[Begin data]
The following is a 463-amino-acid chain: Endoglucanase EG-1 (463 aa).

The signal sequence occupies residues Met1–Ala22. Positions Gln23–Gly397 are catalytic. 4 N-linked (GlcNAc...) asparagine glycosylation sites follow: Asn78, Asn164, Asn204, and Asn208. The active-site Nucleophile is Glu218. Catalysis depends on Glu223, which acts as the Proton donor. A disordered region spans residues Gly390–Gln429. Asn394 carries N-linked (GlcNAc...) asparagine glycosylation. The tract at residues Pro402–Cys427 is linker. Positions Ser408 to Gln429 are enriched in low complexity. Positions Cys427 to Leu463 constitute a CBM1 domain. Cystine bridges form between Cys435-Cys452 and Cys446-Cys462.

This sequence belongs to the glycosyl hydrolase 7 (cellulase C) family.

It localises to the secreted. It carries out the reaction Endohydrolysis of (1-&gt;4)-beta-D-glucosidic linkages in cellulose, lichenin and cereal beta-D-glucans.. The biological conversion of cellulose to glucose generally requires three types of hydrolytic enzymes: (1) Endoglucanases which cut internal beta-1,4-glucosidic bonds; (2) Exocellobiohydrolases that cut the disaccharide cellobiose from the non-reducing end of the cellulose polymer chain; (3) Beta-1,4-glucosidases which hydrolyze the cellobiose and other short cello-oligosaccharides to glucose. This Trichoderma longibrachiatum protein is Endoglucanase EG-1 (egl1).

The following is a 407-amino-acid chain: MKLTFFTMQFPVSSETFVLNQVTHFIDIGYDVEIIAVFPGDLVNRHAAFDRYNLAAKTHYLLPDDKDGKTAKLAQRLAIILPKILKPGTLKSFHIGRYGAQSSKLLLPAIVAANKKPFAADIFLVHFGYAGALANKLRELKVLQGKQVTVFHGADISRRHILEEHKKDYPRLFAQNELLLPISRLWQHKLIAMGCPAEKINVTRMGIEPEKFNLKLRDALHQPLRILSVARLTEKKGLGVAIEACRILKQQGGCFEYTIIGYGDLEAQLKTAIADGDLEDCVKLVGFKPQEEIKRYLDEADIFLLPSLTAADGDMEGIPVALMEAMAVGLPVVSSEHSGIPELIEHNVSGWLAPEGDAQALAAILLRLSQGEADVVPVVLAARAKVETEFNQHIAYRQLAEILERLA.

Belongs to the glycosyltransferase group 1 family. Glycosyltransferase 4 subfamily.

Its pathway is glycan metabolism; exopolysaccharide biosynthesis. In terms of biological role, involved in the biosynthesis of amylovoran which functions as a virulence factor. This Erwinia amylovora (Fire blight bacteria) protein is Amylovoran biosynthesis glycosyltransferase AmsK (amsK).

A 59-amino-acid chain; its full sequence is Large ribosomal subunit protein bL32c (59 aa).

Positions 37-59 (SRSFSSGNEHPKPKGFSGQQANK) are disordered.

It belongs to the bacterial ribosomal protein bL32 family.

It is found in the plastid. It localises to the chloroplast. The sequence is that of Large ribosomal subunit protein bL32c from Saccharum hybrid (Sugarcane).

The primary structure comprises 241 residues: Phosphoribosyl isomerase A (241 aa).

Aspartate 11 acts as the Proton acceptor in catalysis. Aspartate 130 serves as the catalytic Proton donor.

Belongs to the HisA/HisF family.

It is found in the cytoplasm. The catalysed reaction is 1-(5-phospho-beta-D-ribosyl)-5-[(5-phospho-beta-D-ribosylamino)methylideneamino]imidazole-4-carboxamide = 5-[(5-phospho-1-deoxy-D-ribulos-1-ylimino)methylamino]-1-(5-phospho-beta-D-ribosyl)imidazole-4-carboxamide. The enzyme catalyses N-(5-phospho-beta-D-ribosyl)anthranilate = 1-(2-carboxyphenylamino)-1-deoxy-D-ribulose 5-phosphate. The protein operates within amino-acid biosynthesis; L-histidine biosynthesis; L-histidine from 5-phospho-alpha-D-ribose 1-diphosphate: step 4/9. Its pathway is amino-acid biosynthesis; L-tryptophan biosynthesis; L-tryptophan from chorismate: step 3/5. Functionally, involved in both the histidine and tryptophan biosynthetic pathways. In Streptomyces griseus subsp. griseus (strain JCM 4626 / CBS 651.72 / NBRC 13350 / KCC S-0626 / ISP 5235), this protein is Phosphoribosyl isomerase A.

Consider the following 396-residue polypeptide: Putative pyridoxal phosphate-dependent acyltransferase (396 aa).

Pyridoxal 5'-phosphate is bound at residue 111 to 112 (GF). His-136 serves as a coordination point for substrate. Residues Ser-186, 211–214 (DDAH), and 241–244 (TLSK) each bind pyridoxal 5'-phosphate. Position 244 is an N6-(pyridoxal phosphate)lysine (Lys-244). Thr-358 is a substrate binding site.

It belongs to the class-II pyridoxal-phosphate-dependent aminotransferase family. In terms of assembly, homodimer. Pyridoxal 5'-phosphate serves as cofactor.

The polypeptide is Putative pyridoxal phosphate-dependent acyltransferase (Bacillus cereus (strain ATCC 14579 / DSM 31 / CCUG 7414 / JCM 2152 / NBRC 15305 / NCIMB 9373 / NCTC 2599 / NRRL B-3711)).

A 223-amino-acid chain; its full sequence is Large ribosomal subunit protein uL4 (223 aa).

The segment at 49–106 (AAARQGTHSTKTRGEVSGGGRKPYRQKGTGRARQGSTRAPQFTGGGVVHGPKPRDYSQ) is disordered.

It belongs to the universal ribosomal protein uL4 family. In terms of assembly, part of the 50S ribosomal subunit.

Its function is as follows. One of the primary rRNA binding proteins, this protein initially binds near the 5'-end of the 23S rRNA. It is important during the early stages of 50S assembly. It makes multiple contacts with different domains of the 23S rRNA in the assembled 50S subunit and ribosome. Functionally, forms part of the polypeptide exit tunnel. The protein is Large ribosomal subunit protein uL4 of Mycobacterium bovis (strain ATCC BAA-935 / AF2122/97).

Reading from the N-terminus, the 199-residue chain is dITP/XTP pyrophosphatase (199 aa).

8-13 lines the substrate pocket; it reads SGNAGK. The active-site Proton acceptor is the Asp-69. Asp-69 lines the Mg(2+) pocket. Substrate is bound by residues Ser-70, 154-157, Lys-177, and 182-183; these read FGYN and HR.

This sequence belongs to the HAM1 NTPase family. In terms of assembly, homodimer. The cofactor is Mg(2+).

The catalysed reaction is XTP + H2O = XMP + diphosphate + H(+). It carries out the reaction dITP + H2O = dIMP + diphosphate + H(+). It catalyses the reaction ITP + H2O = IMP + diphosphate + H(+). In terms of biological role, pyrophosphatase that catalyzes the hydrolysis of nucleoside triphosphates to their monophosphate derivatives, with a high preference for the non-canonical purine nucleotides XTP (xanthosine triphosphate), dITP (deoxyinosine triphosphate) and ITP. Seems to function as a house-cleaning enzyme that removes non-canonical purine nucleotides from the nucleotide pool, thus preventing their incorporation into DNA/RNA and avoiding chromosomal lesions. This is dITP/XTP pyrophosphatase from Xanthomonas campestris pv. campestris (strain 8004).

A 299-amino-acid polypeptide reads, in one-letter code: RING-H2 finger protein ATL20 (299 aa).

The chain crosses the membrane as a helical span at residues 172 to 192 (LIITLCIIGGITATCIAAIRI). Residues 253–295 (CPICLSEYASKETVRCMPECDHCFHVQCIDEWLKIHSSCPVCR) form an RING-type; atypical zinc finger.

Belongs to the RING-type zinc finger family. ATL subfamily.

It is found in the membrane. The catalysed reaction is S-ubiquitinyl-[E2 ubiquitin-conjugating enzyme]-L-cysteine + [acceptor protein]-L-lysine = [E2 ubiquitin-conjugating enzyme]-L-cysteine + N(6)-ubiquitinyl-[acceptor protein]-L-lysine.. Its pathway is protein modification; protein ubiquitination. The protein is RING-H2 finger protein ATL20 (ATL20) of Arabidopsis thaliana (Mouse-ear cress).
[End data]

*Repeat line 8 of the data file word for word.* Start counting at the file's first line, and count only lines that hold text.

A 59-amino-acid chain; its full sequence is Large ribosomal subunit protein bL32c (59 aa).